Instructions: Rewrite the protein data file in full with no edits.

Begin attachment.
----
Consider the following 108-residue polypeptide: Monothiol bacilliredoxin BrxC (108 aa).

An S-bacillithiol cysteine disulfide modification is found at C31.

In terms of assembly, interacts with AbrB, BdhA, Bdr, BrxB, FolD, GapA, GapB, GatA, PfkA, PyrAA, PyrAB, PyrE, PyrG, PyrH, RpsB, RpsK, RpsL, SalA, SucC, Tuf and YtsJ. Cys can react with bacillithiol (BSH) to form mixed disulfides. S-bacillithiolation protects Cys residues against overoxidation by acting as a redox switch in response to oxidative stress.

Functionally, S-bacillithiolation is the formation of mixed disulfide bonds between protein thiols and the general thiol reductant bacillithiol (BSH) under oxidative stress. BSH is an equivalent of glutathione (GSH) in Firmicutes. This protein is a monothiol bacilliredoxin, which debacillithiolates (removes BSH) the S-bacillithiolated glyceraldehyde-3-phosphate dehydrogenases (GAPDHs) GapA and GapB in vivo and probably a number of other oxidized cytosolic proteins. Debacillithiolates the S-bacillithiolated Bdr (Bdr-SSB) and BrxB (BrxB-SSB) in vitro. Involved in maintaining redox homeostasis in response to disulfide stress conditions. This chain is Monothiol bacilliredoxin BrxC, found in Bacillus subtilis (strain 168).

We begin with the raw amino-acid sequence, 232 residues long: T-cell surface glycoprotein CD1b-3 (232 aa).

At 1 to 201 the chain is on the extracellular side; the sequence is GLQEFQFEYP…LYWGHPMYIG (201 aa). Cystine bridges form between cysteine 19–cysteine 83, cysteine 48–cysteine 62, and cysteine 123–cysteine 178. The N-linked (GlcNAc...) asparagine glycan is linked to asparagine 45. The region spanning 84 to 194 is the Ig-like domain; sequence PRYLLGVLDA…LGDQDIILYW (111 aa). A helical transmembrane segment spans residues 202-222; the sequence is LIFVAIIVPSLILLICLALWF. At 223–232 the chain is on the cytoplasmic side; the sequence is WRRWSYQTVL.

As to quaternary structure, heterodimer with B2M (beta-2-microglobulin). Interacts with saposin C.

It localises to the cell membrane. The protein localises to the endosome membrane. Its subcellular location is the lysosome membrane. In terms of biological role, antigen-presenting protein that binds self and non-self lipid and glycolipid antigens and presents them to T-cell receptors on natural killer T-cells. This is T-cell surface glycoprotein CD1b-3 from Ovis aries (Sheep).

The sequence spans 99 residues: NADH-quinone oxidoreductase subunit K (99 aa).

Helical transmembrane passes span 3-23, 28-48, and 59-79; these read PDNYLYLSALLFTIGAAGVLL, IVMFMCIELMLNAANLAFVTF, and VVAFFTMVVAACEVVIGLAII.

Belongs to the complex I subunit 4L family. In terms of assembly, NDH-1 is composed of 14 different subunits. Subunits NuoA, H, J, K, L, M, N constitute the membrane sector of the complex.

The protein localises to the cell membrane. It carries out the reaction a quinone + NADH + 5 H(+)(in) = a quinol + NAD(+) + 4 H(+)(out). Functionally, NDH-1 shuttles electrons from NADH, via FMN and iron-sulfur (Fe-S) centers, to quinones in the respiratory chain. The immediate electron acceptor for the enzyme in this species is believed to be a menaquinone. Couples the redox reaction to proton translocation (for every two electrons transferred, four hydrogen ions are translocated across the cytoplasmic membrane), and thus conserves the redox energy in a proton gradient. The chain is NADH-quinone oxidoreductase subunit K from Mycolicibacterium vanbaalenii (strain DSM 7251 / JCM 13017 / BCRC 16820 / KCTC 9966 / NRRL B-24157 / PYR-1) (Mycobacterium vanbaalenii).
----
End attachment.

Consider the following 108-residue polypeptide: Monothiol bacilliredoxin BrxC (108 aa).

An S-bacillithiol cysteine disulfide modification is found at C31.

In terms of assembly, interacts with AbrB, BdhA, Bdr, BrxB, FolD, GapA, GapB, GatA, PfkA, PyrAA, PyrAB, PyrE, PyrG, PyrH, RpsB, RpsK, RpsL, SalA, SucC, Tuf and YtsJ. Cys can react with bacillithiol (BSH) to form mixed disulfides. S-bacillithiolation protects Cys residues against overoxidation by acting as a redox switch in response to oxidative stress.

Functionally, S-bacillithiolation is the formation of mixed disulfide bonds between protein thiols and the general thiol reductant bacillithiol (BSH) under oxidative stress. BSH is an equivalent of glutathione (GSH) in Firmicutes. This protein is a monothiol bacilliredoxin, which debacillithiolates (removes BSH) the S-bacillithiolated glyceraldehyde-3-phosphate dehydrogenases (GAPDHs) GapA and GapB in vivo and probably a number of other oxidized cytosolic proteins. Debacillithiolates the S-bacillithiolated Bdr (Bdr-SSB) and BrxB (BrxB-SSB) in vitro. Involved in maintaining redox homeostasis in response to disulfide stress conditions. This chain is Monothiol bacilliredoxin BrxC, found in Bacillus subtilis (strain 168).

We begin with the raw amino-acid sequence, 232 residues long: T-cell surface glycoprotein CD1b-3 (232 aa).

At 1 to 201 the chain is on the extracellular side; the sequence is GLQEFQFEYP…LYWGHPMYIG (201 aa). Cystine bridges form between cysteine 19–cysteine 83, cysteine 48–cysteine 62, and cysteine 123–cysteine 178. The N-linked (GlcNAc...) asparagine glycan is linked to asparagine 45. The region spanning 84 to 194 is the Ig-like domain; sequence PRYLLGVLDA…LGDQDIILYW (111 aa). A helical transmembrane segment spans residues 202-222; the sequence is LIFVAIIVPSLILLICLALWF. At 223–232 the chain is on the cytoplasmic side; the sequence is WRRWSYQTVL.

As to quaternary structure, heterodimer with B2M (beta-2-microglobulin). Interacts with saposin C.

It localises to the cell membrane. The protein localises to the endosome membrane. Its subcellular location is the lysosome membrane. In terms of biological role, antigen-presenting protein that binds self and non-self lipid and glycolipid antigens and presents them to T-cell receptors on natural killer T-cells. This is T-cell surface glycoprotein CD1b-3 from Ovis aries (Sheep).

The sequence spans 99 residues: NADH-quinone oxidoreductase subunit K (99 aa).

Helical transmembrane passes span 3-23, 28-48, and 59-79; these read PDNYLYLSALLFTIGAAGVLL, IVMFMCIELMLNAANLAFVTF, and VVAFFTMVVAACEVVIGLAII.

Belongs to the complex I subunit 4L family. In terms of assembly, NDH-1 is composed of 14 different subunits. Subunits NuoA, H, J, K, L, M, N constitute the membrane sector of the complex.

The protein localises to the cell membrane. It carries out the reaction a quinone + NADH + 5 H(+)(in) = a quinol + NAD(+) + 4 H(+)(out). Functionally, NDH-1 shuttles electrons from NADH, via FMN and iron-sulfur (Fe-S) centers, to quinones in the respiratory chain. The immediate electron acceptor for the enzyme in this species is believed to be a menaquinone. Couples the redox reaction to proton translocation (for every two electrons transferred, four hydrogen ions are translocated across the cytoplasmic membrane), and thus conserves the redox energy in a proton gradient. The chain is NADH-quinone oxidoreductase subunit K from Mycolicibacterium vanbaalenii (strain DSM 7251 / JCM 13017 / BCRC 16820 / KCTC 9966 / NRRL B-24157 / PYR-1) (Mycobacterium vanbaalenii).